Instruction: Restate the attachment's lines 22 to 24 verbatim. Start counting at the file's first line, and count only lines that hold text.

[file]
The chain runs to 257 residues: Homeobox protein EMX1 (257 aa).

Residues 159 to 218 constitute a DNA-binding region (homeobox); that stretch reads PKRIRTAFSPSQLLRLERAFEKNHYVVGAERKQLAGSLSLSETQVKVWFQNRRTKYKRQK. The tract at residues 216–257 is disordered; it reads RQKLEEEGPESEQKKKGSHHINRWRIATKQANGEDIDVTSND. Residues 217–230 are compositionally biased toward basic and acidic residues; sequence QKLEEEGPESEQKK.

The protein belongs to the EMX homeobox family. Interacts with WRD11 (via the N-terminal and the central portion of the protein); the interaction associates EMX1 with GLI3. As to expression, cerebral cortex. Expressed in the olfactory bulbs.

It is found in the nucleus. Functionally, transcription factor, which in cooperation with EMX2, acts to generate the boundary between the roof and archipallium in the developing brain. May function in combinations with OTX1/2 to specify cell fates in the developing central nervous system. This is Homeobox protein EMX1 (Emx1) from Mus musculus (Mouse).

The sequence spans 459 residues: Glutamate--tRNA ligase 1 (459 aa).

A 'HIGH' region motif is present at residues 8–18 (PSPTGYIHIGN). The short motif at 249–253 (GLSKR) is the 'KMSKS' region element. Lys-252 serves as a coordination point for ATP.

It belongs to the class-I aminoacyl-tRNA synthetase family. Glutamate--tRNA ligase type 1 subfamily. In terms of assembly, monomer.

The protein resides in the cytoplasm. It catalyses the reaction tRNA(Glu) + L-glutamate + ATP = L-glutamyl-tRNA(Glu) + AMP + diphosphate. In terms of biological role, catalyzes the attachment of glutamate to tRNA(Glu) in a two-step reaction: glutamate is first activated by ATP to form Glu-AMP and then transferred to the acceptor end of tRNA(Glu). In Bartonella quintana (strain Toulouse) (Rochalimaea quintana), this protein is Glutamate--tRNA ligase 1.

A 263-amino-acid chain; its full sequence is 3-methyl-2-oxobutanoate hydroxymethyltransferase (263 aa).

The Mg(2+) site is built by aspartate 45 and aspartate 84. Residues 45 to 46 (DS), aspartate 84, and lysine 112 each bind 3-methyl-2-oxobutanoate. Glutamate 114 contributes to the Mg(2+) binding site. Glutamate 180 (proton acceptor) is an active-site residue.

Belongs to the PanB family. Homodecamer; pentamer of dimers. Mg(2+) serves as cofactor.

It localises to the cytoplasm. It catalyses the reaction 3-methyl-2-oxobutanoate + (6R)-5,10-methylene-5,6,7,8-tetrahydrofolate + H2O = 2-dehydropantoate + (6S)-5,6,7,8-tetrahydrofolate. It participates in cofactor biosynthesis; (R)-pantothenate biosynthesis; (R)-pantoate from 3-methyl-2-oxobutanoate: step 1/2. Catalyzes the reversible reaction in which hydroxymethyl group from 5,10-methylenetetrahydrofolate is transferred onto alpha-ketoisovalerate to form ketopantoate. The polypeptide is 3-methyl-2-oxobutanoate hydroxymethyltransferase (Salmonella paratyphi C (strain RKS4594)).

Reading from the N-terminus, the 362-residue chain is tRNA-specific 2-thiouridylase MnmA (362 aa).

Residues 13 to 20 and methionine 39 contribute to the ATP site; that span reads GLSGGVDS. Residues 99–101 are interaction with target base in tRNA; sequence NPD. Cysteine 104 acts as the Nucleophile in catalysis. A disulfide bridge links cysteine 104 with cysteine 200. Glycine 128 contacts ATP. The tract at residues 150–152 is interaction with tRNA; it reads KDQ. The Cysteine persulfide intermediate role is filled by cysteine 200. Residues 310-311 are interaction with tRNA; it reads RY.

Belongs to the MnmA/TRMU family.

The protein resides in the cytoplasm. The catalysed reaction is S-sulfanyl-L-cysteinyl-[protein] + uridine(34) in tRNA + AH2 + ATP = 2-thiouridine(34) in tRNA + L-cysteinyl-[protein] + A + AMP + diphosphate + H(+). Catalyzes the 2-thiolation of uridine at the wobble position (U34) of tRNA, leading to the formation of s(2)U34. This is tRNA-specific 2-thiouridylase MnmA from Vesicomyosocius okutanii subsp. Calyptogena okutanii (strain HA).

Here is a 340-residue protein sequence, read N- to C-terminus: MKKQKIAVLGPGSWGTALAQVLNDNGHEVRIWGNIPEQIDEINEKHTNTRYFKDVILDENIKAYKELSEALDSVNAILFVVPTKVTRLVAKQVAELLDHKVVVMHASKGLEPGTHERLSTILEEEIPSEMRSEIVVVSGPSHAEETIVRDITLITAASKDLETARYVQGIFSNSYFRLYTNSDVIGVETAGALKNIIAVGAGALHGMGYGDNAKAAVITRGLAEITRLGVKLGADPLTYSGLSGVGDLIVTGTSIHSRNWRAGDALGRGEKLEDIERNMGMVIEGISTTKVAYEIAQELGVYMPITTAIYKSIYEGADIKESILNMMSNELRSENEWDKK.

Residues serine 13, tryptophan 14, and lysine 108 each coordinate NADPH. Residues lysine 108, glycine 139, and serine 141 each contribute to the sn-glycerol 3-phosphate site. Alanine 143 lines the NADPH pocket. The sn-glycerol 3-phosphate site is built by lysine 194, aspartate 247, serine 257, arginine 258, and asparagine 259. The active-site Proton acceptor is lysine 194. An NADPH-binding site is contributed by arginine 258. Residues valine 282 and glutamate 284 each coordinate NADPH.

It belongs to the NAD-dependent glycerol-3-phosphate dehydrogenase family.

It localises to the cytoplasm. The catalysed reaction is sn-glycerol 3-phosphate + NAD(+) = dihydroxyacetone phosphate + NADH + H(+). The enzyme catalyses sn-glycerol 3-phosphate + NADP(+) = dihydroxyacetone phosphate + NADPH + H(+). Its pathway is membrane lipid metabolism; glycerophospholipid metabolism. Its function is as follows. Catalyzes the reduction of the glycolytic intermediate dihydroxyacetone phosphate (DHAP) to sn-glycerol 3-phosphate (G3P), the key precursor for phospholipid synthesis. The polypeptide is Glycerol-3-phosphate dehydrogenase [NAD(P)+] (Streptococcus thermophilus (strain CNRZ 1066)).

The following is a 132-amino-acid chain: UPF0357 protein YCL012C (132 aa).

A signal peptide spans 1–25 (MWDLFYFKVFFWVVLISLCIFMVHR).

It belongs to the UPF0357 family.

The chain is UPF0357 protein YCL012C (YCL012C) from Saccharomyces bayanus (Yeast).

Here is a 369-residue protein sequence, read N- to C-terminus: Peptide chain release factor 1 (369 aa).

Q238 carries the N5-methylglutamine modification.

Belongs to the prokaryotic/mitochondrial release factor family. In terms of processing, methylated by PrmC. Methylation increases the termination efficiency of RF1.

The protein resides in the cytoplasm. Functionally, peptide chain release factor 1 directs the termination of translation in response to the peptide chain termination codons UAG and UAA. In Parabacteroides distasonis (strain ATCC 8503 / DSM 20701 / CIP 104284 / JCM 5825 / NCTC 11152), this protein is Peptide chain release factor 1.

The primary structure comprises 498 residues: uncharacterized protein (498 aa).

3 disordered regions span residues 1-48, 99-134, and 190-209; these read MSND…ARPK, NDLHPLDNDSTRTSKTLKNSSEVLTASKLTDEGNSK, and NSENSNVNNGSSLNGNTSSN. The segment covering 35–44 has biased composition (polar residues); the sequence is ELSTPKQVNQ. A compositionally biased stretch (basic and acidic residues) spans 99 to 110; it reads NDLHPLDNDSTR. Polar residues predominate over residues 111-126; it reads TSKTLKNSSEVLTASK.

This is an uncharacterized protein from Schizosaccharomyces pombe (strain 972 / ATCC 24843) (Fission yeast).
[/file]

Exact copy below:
A signal peptide spans 1–25 (MWDLFYFKVFFWVVLISLCIFMVHR).

It belongs to the UPF0357 family.

The chain is UPF0357 protein YCL012C (YCL012C) from Saccharomyces bayanus (Yeast).